When to start receiving my Canada Pension Plan retirement pension?
By ATB Wealth 16 February 2023 5 min read
After years of working, you are now approaching retirement and will have many decisions to make with respect to your retirement. One of these decisions is when to start receiving payments from your Canada Pension Plan (CPP) retirement pension.
You can apply for your CPP retirement pension as early as age 60 or as late as age 70, with the standard age being age 65. As discussed in our article, Canada Pension Plan - Understanding the basics, your retirement pension will be reduced if you start your CPP retirement pension before age 65 and your retirement pension will be increased if you start your pension after age 65.
There are a few things to consider in order to figure out the best time to begin your CPP retirement pension:
1. Have you stopped working or partially retired?
Low-income years will become part of your contributory years and may reduce your benefit. This may occur if you have retired from full-time employment prior to age 65 and are no longer working, or are continuing to work on a part-time basis, with annual income less than the year’s maximum pensionable earnings (YMPE). If this is the case, you may wish to take CPP early. Although you will still have to contribute to CPP until age 65, these contributions will be applied to CPP’s Post-Retirement Benefit.
2. Do you need CPP income to pay for your lifestyle needs?
If you need to replace your earned income to pay for your basic lifestyle expenses, taking CPP early may be a necessity. Before doing so, consider all sources available to you, such as other pensions, RRSPs, TFSAs and savings. If you have sufficient other sources available for your lifestyle needs, waiting to collect CPP will increase your future monthly benefit.
3. Can you invest the income and generate a return higher than the reduction in the benefit?
If the income is not needed, can you take the proceeds and invest them into a tax- sheltered environment, such as a TFSA? Keep in mind, however, that when CPP is drawn prior to age 65, the annual reduction in benefits is 7.2% per year. Can you generate a higher rate of return than this to offset the loss?
4. Taxation on benefits?
CPP income is fully taxable. If you are still working (or have other significant sources of taxable income), your CPP retirement pension could be subject to tax at a high rate. CPP pension sharing with your spouse or common-law partner may provide an “at source” income splitting opportunity. The portion of your pension that can be shared is based on the period that you and your spouse or common-law partner lived together during your joint contributory period.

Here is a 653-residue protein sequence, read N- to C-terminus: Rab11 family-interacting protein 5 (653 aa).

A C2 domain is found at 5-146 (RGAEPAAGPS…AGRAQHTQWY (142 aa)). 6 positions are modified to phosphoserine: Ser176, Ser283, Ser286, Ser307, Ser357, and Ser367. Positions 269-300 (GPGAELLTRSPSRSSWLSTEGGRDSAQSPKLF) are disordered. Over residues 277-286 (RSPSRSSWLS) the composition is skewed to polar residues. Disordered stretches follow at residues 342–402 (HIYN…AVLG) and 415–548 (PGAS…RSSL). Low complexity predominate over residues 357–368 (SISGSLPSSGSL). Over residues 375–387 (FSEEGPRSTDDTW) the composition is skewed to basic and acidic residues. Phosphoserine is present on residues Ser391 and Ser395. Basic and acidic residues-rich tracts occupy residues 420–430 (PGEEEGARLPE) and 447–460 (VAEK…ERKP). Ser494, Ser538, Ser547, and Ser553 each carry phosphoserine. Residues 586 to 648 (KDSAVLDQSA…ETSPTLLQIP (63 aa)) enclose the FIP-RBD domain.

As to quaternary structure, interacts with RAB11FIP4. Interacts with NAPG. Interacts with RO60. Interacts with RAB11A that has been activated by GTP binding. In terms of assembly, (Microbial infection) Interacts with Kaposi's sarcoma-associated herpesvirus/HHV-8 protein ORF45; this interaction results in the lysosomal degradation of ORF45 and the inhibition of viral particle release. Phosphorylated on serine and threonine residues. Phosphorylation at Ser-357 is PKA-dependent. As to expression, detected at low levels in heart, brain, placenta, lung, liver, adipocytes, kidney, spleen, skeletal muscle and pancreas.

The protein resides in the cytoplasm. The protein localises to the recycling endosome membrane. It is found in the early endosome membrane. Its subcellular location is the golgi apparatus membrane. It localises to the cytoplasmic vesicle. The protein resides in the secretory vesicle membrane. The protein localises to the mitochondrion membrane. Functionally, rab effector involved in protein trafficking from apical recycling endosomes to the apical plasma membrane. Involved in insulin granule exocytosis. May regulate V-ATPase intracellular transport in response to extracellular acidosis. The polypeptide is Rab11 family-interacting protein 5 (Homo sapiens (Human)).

5. What is your life expectancy?
This is perhaps the most important factor in determining when to take CPP. This may also be the hardest question to answer. The chart below illustrates the impact of taking CPP at various ages and the impact it has on the total level of income you receive from the program.
For illustrative purposes, we have assumed an annual benefit of $8,605.80 receivable by a 65-year-old today. Based on the average pensioner payment as of October 2022, we assume benefits will increase 2% per year once commenced, to reflect indexation of CPP benefits to CPI. Therefore, totals are expressed in future dollars.
CPP start age
Annual CPP benefit
Total received at age 75
Total received at age 80
Total received at age 85
Total received at age 90
The highlighted fields indicate the maximum accumulated CPP benefit for each life expectancy assuming an individual is eligible for the average benefit at age 65.
Canada Pension Plan post-retirement benefit (PRB)
If you are receiving your CPP retirement pension, between the ages of 60 and 70 and are still working, the CPP post-retirement benefit (PRB) can provide you with additional retirement income, even if you are already receiving the maximum CPP retirement pension. The PRB is a separate benefit that increases retirement income beginning in the year following a PRB contribution. If you are 60 to 65, PRB contributions are mandatory. PRB contributions are voluntary, however, if you are 65 to 70. The contribution rate is the same as for the basic CPP program. Contributions do not count toward eligibility or increase the amount of any other CPP benefits payable. As with the CPP retirement pension, the PRB you receive will depend on the amount you earn. The maximum PRB that can be earned each year is equal to 1/40th of the maximum CPP retirement pension, and depending on when received will be adjusted by the same factor that applies to early or late election of the CPP retirement pension.
How to maximize your retirement income
Keep in mind, maximizing your CPP retirement pension is not synonymous with maximizing your retirement income. It's just one piece of the puzzle. The decision of when to take your CPP retirement pension cannot be looked at in isolation. Whether you should or shouldn't start CPP depends on many factors. Are you spending the income or saving the income? What proportion of your income is derived from your CPP and what other assets and income sources do you have? Will larger CPP payments trigger an OAS clawback?
To determine the optimal time to start your CPP retirement pension, it is recommended that you take into account the bigger picture and compare the various options available to you. An ATB Wealth advisor can work with you to create a personalized retirement plan that illustrates the most beneficial time to start your CPP retirement pension and ensures you are transitioning into your retirement with confidence.
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